Mapping Content to the Buying Cycle

Anticipating the needs of a potential customer has always been one of the cornerstones of effective sales. In the digital age, when we no longer have the luxury of face-to-face contact with our customers, the content we provide is what builds that important connection. Too often, marketers attempt to make their content as universal as possible — ignoring the fact that the needs of each customer are different and change over time. One way around this is to map your content to the buying cycle.

What Is the Buying Cycle?

We typically think of consumer behavior as a four step process:

  1. Awareness — The preliminary step of the buying cycle is the awareness stage. At this point, consumers may only have a vague sense of what they’re looking for and are tentatively exploring their options via social media or web search.
  2. Interest — The consumer has identified a need for a given product or service, and has found their way to your website. At this stage, you should be focused on convincing the customer that your business is best suited to provide that product or fulfill that need.
  3. Consideration/Evaluation – The consumer has narrowed their search to 2-3 vendors to consider purchasing from. At this stage, you need to focus on differentiation and giving the consumer a sample of what they’ll get if they select your product or service.
  4. Purchase — The consumer is ready to buy. At this point, they’ll know what they want and will have identified specific “must-haves.” Your goal now is to close the sale by demonstrating the added value you can offer them.

How Do I Map Content to the Buyer’s Journey?

Mapping a customer’s journey is straightforward enough — creating content that speaks to them at each stage is another issue entirely. Try to determine the customer’s needs at each step and build an experience that is relevant, impactful and persuasive.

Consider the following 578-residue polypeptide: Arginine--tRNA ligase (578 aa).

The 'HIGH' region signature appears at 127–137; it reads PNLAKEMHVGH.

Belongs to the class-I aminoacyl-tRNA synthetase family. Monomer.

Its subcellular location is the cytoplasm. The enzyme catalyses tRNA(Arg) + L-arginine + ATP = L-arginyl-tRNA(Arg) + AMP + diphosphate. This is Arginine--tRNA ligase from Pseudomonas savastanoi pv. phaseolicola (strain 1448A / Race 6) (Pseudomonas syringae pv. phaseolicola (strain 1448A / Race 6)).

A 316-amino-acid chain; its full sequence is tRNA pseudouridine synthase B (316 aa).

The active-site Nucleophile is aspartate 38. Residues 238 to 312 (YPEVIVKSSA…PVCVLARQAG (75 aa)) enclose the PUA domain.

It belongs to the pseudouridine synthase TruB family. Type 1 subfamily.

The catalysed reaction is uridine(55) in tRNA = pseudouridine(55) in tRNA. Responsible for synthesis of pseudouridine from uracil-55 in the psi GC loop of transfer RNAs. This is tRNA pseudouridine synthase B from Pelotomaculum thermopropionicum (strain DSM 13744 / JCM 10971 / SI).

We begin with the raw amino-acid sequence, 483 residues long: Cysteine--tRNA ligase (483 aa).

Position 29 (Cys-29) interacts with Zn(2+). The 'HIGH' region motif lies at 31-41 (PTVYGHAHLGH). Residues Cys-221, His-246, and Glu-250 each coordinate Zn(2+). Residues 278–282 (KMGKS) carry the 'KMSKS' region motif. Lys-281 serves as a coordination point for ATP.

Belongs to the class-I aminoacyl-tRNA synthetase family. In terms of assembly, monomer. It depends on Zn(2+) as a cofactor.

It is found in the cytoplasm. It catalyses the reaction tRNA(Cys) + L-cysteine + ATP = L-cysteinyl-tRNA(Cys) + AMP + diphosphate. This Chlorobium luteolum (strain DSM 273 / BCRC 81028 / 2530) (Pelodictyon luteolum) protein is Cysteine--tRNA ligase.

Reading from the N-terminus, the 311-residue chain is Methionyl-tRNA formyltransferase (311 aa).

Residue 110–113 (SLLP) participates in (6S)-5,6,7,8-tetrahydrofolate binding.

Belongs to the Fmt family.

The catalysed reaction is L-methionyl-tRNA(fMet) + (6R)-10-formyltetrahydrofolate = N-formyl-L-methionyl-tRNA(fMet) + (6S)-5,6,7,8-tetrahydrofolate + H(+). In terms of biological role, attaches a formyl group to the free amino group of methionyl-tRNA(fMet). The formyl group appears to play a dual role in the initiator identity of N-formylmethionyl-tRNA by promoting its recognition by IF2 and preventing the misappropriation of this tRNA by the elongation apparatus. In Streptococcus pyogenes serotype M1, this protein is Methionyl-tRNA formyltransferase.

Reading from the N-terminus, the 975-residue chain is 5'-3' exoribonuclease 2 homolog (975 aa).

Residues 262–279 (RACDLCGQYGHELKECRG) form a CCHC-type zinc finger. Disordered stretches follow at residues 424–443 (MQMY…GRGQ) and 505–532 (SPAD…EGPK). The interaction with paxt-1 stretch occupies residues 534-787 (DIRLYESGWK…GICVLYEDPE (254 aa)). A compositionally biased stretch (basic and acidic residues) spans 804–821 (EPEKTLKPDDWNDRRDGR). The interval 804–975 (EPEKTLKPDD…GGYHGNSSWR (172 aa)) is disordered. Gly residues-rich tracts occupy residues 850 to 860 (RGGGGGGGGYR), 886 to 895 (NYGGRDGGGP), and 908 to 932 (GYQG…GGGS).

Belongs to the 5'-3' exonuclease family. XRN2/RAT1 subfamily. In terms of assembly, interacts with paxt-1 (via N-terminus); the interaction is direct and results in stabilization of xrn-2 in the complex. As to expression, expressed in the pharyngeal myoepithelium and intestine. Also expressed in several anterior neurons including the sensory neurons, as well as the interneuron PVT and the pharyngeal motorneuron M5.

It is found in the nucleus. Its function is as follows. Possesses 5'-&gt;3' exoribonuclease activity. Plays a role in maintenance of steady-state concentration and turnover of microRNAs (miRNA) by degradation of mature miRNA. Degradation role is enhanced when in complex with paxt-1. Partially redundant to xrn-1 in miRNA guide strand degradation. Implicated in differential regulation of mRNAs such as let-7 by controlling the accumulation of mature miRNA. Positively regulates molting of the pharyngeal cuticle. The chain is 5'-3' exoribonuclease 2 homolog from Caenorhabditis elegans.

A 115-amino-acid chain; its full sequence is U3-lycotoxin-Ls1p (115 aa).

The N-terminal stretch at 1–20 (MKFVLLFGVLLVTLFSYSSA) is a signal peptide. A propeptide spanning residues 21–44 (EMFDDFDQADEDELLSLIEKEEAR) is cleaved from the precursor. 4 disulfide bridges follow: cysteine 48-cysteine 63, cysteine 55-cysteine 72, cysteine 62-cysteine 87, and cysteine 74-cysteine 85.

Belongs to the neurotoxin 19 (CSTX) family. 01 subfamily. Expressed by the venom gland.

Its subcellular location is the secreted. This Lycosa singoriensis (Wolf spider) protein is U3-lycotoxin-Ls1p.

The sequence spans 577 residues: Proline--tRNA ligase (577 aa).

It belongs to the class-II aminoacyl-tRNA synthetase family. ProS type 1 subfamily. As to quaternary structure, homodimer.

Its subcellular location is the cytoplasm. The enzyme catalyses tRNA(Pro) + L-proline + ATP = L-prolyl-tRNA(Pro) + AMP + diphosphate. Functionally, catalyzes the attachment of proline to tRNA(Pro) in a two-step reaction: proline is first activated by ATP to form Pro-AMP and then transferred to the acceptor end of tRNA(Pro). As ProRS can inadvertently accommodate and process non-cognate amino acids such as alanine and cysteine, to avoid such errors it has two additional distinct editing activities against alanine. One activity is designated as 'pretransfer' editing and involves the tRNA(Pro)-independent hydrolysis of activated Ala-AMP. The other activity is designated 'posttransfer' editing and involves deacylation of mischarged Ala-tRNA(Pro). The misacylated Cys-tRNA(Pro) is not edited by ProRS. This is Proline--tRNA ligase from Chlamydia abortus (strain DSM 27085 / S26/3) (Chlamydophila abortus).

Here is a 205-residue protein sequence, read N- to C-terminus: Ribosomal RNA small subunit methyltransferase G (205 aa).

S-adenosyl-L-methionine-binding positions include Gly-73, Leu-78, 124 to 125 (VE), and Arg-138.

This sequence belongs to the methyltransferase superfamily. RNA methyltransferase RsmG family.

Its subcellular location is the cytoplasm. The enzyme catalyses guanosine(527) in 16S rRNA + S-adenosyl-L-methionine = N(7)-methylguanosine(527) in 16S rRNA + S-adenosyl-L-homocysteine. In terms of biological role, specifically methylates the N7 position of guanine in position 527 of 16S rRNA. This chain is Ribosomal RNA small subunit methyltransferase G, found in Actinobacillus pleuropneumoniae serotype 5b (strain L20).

At the awareness stage, avoid technical language or overly salesy content. Your goal is to educate and you can do this through blog posts, social media, infographics and other accessible content. At the interest stage, you should be attempting to position yourself as a leader in your field — do this through more in-depth content that shows off a level of fluency with your industry. At the consideration stage you should have content that shows you specific product or service such as demos or product overviews. At the decision stage, make your sales pitch. Use testimonials, case studies, and more to make a compelling case for the value your product or service offers.

What Content Mapping Tools Are Available?

Content mapping tools can help you visualize a consumer’s experience and create content that speaks to the specific stage they’re at in the buying cycle. Developing a buyer persona toolkit will give you an in-depth picture of who uses your site and how. This, in turn, will allow you to personalize content to their needs, prioritize your best prospects and strengthen customer engagement.

The next step is to take this information and apply it to the design and content of your website. Here, the right software can be essential to staying organized and developing a website that flows logically. Some of our favorite tools for content mapping include:

  • Jumpchart: Jumpchart is a great content mapping tool because it provides a single platform that can be accessed by programmers, project managers, information architects, copywriters and other key players in the design process. Mapping the customer experience is particularly easy thanks to a drag and drop hierarchy tool.
  • Writemaps: The bare bones interface of Writemaps is perfect for anyone who generates their best ideas in a minimalist environment. Don’t let its appearance fool you, though — Writemaps is a powerful organizational tool for creating and collaborating on content maps and website hierarchies.
  • Slickplan: As one of the most popular website content mapping tools on the market today, SlickPlan is an intuitive sitemap builder that is trusted by some of the world’s largest businesses, including Motorola and the BBC. Try it out in a 30 day free trial to see if it’s right for you.

While all of these tools are useful, remember that they are no substitute for compelling content that grabs your audience’s attention.

Find more content mapping strategies in our whitepaper The Ultimate Guide to the New Buyers Journey!